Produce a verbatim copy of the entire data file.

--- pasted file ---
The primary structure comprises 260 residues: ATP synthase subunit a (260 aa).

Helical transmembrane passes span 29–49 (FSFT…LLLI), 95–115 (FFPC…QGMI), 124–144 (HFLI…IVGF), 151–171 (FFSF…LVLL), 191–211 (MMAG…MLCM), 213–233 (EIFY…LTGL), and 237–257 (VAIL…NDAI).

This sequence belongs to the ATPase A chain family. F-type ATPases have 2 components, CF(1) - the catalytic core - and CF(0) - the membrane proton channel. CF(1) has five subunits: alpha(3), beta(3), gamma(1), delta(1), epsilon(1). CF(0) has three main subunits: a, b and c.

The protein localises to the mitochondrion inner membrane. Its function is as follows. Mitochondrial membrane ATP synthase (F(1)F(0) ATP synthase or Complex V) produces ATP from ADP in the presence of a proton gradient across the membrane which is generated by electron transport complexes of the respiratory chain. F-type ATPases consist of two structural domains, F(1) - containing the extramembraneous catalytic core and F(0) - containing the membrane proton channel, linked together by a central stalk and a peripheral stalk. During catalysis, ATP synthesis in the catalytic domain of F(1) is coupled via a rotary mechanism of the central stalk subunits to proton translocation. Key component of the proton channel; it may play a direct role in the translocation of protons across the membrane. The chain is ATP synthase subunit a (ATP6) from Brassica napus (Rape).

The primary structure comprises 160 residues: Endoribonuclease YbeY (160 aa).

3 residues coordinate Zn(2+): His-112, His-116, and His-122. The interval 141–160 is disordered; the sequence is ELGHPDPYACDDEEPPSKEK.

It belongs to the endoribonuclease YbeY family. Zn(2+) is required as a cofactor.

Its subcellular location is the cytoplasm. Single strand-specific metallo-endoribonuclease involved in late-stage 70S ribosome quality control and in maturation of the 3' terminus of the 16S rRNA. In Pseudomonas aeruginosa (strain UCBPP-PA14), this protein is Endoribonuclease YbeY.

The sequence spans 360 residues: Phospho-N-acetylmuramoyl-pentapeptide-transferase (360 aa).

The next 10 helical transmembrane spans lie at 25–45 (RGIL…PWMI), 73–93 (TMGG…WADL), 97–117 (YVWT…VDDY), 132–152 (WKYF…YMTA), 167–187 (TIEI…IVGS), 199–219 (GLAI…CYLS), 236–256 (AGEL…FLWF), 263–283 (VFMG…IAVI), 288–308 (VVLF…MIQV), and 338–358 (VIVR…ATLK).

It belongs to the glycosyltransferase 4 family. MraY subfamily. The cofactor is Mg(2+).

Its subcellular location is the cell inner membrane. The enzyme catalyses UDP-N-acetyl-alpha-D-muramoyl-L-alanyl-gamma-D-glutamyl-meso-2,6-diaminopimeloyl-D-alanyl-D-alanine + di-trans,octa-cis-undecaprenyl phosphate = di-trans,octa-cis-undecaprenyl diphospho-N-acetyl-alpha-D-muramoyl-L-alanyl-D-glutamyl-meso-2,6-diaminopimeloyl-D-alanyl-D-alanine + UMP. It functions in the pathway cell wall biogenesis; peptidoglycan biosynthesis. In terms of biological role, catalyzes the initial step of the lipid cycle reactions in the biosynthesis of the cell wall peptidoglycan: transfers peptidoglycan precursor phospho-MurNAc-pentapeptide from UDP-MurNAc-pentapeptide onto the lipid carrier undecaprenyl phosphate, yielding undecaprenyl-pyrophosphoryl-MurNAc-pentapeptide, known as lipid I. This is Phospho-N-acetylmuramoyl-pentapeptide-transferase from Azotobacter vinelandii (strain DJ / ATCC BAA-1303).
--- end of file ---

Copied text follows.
The primary structure comprises 260 residues: ATP synthase subunit a (260 aa).

Helical transmembrane passes span 29–49 (FSFT…LLLI), 95–115 (FFPC…QGMI), 124–144 (HFLI…IVGF), 151–171 (FFSF…LVLL), 191–211 (MMAG…MLCM), 213–233 (EIFY…LTGL), and 237–257 (VAIL…NDAI).

This sequence belongs to the ATPase A chain family. F-type ATPases have 2 components, CF(1) - the catalytic core - and CF(0) - the membrane proton channel. CF(1) has five subunits: alpha(3), beta(3), gamma(1), delta(1), epsilon(1). CF(0) has three main subunits: a, b and c.

The protein localises to the mitochondrion inner membrane. Its function is as follows. Mitochondrial membrane ATP synthase (F(1)F(0) ATP synthase or Complex V) produces ATP from ADP in the presence of a proton gradient across the membrane which is generated by electron transport complexes of the respiratory chain. F-type ATPases consist of two structural domains, F(1) - containing the extramembraneous catalytic core and F(0) - containing the membrane proton channel, linked together by a central stalk and a peripheral stalk. During catalysis, ATP synthesis in the catalytic domain of F(1) is coupled via a rotary mechanism of the central stalk subunits to proton translocation. Key component of the proton channel; it may play a direct role in the translocation of protons across the membrane. The chain is ATP synthase subunit a (ATP6) from Brassica napus (Rape).

The primary structure comprises 160 residues: Endoribonuclease YbeY (160 aa).

3 residues coordinate Zn(2+): His-112, His-116, and His-122. The interval 141–160 is disordered; the sequence is ELGHPDPYACDDEEPPSKEK.

It belongs to the endoribonuclease YbeY family. Zn(2+) is required as a cofactor.

Its subcellular location is the cytoplasm. Single strand-specific metallo-endoribonuclease involved in late-stage 70S ribosome quality control and in maturation of the 3' terminus of the 16S rRNA. In Pseudomonas aeruginosa (strain UCBPP-PA14), this protein is Endoribonuclease YbeY.

The sequence spans 360 residues: Phospho-N-acetylmuramoyl-pentapeptide-transferase (360 aa).

The next 10 helical transmembrane spans lie at 25–45 (RGIL…PWMI), 73–93 (TMGG…WADL), 97–117 (YVWT…VDDY), 132–152 (WKYF…YMTA), 167–187 (TIEI…IVGS), 199–219 (GLAI…CYLS), 236–256 (AGEL…FLWF), 263–283 (VFMG…IAVI), 288–308 (VVLF…MIQV), and 338–358 (VIVR…ATLK).

It belongs to the glycosyltransferase 4 family. MraY subfamily. The cofactor is Mg(2+).

Its subcellular location is the cell inner membrane. The enzyme catalyses UDP-N-acetyl-alpha-D-muramoyl-L-alanyl-gamma-D-glutamyl-meso-2,6-diaminopimeloyl-D-alanyl-D-alanine + di-trans,octa-cis-undecaprenyl phosphate = di-trans,octa-cis-undecaprenyl diphospho-N-acetyl-alpha-D-muramoyl-L-alanyl-D-glutamyl-meso-2,6-diaminopimeloyl-D-alanyl-D-alanine + UMP. It functions in the pathway cell wall biogenesis; peptidoglycan biosynthesis. In terms of biological role, catalyzes the initial step of the lipid cycle reactions in the biosynthesis of the cell wall peptidoglycan: transfers peptidoglycan precursor phospho-MurNAc-pentapeptide from UDP-MurNAc-pentapeptide onto the lipid carrier undecaprenyl phosphate, yielding undecaprenyl-pyrophosphoryl-MurNAc-pentapeptide, known as lipid I. This is Phospho-N-acetylmuramoyl-pentapeptide-transferase from Azotobacter vinelandii (strain DJ / ATCC BAA-1303).